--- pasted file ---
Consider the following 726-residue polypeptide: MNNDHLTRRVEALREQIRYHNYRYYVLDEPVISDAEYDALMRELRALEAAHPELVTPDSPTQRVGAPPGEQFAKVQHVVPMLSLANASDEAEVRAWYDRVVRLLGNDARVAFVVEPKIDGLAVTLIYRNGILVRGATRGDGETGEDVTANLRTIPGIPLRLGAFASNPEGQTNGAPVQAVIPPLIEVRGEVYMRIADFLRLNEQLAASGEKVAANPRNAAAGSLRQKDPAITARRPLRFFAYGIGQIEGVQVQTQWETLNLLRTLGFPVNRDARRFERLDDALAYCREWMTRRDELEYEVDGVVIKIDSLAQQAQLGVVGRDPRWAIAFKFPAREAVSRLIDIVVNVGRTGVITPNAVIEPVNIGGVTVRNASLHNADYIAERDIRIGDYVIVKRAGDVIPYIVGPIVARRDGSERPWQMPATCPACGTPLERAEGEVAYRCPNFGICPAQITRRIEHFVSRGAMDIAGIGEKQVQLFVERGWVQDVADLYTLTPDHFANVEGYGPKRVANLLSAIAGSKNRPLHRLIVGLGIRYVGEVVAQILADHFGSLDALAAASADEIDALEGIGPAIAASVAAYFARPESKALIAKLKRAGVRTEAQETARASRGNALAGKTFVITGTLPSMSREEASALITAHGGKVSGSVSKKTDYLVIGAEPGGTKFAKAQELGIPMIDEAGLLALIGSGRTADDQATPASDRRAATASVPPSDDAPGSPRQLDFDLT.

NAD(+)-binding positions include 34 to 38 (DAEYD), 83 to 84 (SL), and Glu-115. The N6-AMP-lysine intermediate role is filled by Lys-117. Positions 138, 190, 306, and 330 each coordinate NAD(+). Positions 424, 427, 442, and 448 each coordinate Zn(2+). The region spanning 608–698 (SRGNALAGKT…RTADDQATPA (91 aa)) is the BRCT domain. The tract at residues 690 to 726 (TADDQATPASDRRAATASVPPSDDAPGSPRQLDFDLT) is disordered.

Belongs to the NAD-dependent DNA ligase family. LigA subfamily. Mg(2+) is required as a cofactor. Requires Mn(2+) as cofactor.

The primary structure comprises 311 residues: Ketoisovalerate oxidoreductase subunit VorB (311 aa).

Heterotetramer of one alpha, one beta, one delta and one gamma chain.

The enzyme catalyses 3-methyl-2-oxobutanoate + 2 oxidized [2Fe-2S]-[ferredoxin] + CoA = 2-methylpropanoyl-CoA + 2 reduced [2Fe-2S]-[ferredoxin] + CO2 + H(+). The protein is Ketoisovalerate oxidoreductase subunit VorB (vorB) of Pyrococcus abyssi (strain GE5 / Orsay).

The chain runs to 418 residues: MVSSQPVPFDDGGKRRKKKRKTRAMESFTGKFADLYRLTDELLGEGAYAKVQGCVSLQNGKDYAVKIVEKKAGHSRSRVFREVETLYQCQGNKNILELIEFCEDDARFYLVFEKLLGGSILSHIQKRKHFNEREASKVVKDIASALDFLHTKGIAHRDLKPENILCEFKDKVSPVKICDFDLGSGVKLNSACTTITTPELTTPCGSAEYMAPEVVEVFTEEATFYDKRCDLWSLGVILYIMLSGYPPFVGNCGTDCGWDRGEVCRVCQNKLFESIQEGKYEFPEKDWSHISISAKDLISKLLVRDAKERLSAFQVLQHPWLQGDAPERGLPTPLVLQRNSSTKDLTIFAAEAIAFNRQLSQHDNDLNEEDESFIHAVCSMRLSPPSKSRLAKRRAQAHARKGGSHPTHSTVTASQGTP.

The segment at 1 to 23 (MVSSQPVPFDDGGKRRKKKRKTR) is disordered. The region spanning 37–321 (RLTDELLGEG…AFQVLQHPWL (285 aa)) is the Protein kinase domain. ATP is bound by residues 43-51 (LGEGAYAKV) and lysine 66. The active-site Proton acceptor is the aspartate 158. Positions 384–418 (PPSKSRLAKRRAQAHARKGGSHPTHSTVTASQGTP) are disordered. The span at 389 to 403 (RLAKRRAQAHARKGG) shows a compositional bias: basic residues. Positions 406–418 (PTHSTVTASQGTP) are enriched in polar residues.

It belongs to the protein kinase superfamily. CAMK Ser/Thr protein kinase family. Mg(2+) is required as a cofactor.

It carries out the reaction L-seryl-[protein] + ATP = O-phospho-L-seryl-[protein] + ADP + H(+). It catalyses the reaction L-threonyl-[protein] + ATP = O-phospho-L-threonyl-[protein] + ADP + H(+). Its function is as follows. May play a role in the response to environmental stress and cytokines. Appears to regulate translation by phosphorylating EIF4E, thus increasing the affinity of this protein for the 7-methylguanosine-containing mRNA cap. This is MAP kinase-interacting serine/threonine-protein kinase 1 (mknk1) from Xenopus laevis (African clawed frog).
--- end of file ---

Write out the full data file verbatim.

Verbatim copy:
Consider the following 726-residue polypeptide: MNNDHLTRRVEALREQIRYHNYRYYVLDEPVISDAEYDALMRELRALEAAHPELVTPDSPTQRVGAPPGEQFAKVQHVVPMLSLANASDEAEVRAWYDRVVRLLGNDARVAFVVEPKIDGLAVTLIYRNGILVRGATRGDGETGEDVTANLRTIPGIPLRLGAFASNPEGQTNGAPVQAVIPPLIEVRGEVYMRIADFLRLNEQLAASGEKVAANPRNAAAGSLRQKDPAITARRPLRFFAYGIGQIEGVQVQTQWETLNLLRTLGFPVNRDARRFERLDDALAYCREWMTRRDELEYEVDGVVIKIDSLAQQAQLGVVGRDPRWAIAFKFPAREAVSRLIDIVVNVGRTGVITPNAVIEPVNIGGVTVRNASLHNADYIAERDIRIGDYVIVKRAGDVIPYIVGPIVARRDGSERPWQMPATCPACGTPLERAEGEVAYRCPNFGICPAQITRRIEHFVSRGAMDIAGIGEKQVQLFVERGWVQDVADLYTLTPDHFANVEGYGPKRVANLLSAIAGSKNRPLHRLIVGLGIRYVGEVVAQILADHFGSLDALAAASADEIDALEGIGPAIAASVAAYFARPESKALIAKLKRAGVRTEAQETARASRGNALAGKTFVITGTLPSMSREEASALITAHGGKVSGSVSKKTDYLVIGAEPGGTKFAKAQELGIPMIDEAGLLALIGSGRTADDQATPASDRRAATASVPPSDDAPGSPRQLDFDLT.

NAD(+)-binding positions include 34 to 38 (DAEYD), 83 to 84 (SL), and Glu-115. The N6-AMP-lysine intermediate role is filled by Lys-117. Positions 138, 190, 306, and 330 each coordinate NAD(+). Positions 424, 427, 442, and 448 each coordinate Zn(2+). The region spanning 608–698 (SRGNALAGKT…RTADDQATPA (91 aa)) is the BRCT domain. The tract at residues 690 to 726 (TADDQATPASDRRAATASVPPSDDAPGSPRQLDFDLT) is disordered.

Belongs to the NAD-dependent DNA ligase family. LigA subfamily. Mg(2+) is required as a cofactor. Requires Mn(2+) as cofactor.

The primary structure comprises 311 residues: Ketoisovalerate oxidoreductase subunit VorB (311 aa).

Heterotetramer of one alpha, one beta, one delta and one gamma chain.

The enzyme catalyses 3-methyl-2-oxobutanoate + 2 oxidized [2Fe-2S]-[ferredoxin] + CoA = 2-methylpropanoyl-CoA + 2 reduced [2Fe-2S]-[ferredoxin] + CO2 + H(+). The protein is Ketoisovalerate oxidoreductase subunit VorB (vorB) of Pyrococcus abyssi (strain GE5 / Orsay).

The chain runs to 418 residues: MVSSQPVPFDDGGKRRKKKRKTRAMESFTGKFADLYRLTDELLGEGAYAKVQGCVSLQNGKDYAVKIVEKKAGHSRSRVFREVETLYQCQGNKNILELIEFCEDDARFYLVFEKLLGGSILSHIQKRKHFNEREASKVVKDIASALDFLHTKGIAHRDLKPENILCEFKDKVSPVKICDFDLGSGVKLNSACTTITTPELTTPCGSAEYMAPEVVEVFTEEATFYDKRCDLWSLGVILYIMLSGYPPFVGNCGTDCGWDRGEVCRVCQNKLFESIQEGKYEFPEKDWSHISISAKDLISKLLVRDAKERLSAFQVLQHPWLQGDAPERGLPTPLVLQRNSSTKDLTIFAAEAIAFNRQLSQHDNDLNEEDESFIHAVCSMRLSPPSKSRLAKRRAQAHARKGGSHPTHSTVTASQGTP.

The segment at 1 to 23 (MVSSQPVPFDDGGKRRKKKRKTR) is disordered. The region spanning 37–321 (RLTDELLGEG…AFQVLQHPWL (285 aa)) is the Protein kinase domain. ATP is bound by residues 43-51 (LGEGAYAKV) and lysine 66. The active-site Proton acceptor is the aspartate 158. Positions 384–418 (PPSKSRLAKRRAQAHARKGGSHPTHSTVTASQGTP) are disordered. The span at 389 to 403 (RLAKRRAQAHARKGG) shows a compositional bias: basic residues. Positions 406–418 (PTHSTVTASQGTP) are enriched in polar residues.

It belongs to the protein kinase superfamily. CAMK Ser/Thr protein kinase family. Mg(2+) is required as a cofactor.

It carries out the reaction L-seryl-[protein] + ATP = O-phospho-L-seryl-[protein] + ADP + H(+). It catalyses the reaction L-threonyl-[protein] + ATP = O-phospho-L-threonyl-[protein] + ADP + H(+). Its function is as follows. May play a role in the response to environmental stress and cytokines. Appears to regulate translation by phosphorylating EIF4E, thus increasing the affinity of this protein for the 7-methylguanosine-containing mRNA cap. This is MAP kinase-interacting serine/threonine-protein kinase 1 (mknk1) from Xenopus laevis (African clawed frog).